Looking back on this now with adult eyes, that seems like a lot of pressure to put on a child, but it didn’t feel like it at the time. In reality, I had no concept of the financial and political decisions behind my education. I went to school. I worked hard. I made friends. I did well. That was all.  However, the decision even to send me for the entrance exam resonates through my life to this day and has guided every step of my career.

In the sixth form I applied to read English at New College, Oxford. The system is different now, but back then Oxford set its own entrance exams which you would sit in your school. If you passed those, you were invited for interview, and if you passed that you were given a nominal offer (two E grades, in my case) for the purposes of UCAS. I was put in a special class to coach me for the entrance exam, given mock-interview practice and guidance from Oxbridge graduates on the staff as the tried-and-tested programme at my school picked me up. Again, even as a 17-year-old, I didn’t question this. My school was the only secondary school I had ever known; I naively had no idea that other schools were any different. I got in.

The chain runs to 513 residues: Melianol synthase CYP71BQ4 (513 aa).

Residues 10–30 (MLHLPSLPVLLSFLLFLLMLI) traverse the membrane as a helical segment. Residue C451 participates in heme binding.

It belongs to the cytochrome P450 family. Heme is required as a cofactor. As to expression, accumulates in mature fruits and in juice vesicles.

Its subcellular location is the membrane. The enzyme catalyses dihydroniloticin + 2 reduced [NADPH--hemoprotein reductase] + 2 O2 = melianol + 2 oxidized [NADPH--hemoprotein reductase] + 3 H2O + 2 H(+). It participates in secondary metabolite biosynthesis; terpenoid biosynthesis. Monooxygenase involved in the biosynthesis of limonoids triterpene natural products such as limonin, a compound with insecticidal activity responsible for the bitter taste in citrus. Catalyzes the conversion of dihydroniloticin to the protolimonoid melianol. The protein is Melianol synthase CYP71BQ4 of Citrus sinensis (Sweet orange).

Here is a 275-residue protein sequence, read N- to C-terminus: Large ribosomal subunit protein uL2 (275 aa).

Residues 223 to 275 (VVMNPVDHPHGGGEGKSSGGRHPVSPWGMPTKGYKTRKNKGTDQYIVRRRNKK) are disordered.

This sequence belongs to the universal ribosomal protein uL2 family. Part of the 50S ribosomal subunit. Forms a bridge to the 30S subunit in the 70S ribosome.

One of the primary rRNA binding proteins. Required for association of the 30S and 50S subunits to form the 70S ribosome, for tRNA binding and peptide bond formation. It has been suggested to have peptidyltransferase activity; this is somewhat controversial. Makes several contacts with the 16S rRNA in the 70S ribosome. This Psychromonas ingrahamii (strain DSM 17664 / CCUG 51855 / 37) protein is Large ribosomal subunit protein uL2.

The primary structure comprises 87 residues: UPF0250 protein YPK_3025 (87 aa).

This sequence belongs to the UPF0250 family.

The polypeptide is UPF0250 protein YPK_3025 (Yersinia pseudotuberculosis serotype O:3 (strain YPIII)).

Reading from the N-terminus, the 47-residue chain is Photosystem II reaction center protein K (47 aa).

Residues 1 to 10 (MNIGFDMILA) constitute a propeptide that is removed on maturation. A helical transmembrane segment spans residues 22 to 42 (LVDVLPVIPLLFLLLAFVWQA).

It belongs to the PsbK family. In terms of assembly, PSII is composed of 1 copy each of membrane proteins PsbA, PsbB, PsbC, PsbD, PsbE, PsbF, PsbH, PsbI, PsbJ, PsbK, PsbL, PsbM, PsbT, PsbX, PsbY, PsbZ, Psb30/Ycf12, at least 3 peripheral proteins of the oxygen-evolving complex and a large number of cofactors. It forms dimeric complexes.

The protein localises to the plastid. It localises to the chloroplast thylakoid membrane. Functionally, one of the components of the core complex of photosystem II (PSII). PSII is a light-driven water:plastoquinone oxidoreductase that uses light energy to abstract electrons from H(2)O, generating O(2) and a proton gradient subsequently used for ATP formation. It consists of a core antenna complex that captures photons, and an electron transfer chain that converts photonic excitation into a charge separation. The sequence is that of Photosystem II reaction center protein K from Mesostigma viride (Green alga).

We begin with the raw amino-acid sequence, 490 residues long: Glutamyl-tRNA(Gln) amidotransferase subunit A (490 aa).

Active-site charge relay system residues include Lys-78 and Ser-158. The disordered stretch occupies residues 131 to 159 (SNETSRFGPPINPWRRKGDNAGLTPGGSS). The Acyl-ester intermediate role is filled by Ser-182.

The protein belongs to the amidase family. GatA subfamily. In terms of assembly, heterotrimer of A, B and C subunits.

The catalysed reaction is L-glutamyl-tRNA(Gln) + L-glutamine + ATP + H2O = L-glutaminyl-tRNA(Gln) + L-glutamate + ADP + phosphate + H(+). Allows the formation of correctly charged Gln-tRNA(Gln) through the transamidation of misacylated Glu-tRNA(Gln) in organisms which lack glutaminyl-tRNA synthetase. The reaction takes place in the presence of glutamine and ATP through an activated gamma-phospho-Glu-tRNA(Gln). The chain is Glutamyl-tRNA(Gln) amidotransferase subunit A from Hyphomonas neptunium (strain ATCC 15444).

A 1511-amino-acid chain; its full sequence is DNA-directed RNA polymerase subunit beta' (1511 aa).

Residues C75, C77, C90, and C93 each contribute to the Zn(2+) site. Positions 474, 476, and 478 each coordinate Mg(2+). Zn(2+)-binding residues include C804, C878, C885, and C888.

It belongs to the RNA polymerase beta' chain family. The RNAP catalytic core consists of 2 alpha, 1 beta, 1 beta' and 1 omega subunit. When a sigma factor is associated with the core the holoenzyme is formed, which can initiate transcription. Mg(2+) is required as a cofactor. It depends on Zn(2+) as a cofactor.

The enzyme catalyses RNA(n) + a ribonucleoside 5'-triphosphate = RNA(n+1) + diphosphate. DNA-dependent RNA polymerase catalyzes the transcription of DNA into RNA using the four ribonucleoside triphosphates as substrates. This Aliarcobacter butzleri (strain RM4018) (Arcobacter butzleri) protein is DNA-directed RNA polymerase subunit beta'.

The formative moments came after Oxford as I studied for my PGCE at Nottingham University. The highly astute and perceptive tutor Chris Hall (to whom I owe an enormous debt) recognised that sheltered naivety in me, and sent me for my teaching practice to a school in the north of Nottinghamshire in a very deprived area, where there was no school uniform, where teachers were called by their first names, and where open-plan classroom spaces merged into one another. I think she thought that it would make me or break me. It made me.

I was appointed at Sutton Centre (now an Academy with blazers) as an NQT after my teaching practice and spent three years in the amazing English and Drama department there. The experience shaped my adult self. I know this is supposed to happen at university, but Oxford hadn’t provided that for me. I knew a lot about Jane Austen and even more about Sylvia Plath and Emily Dickinson, but I had no idea how people really lived in the real world. Suddenly, I was in a properly comprehensive school for the first time in my life – and I loved it.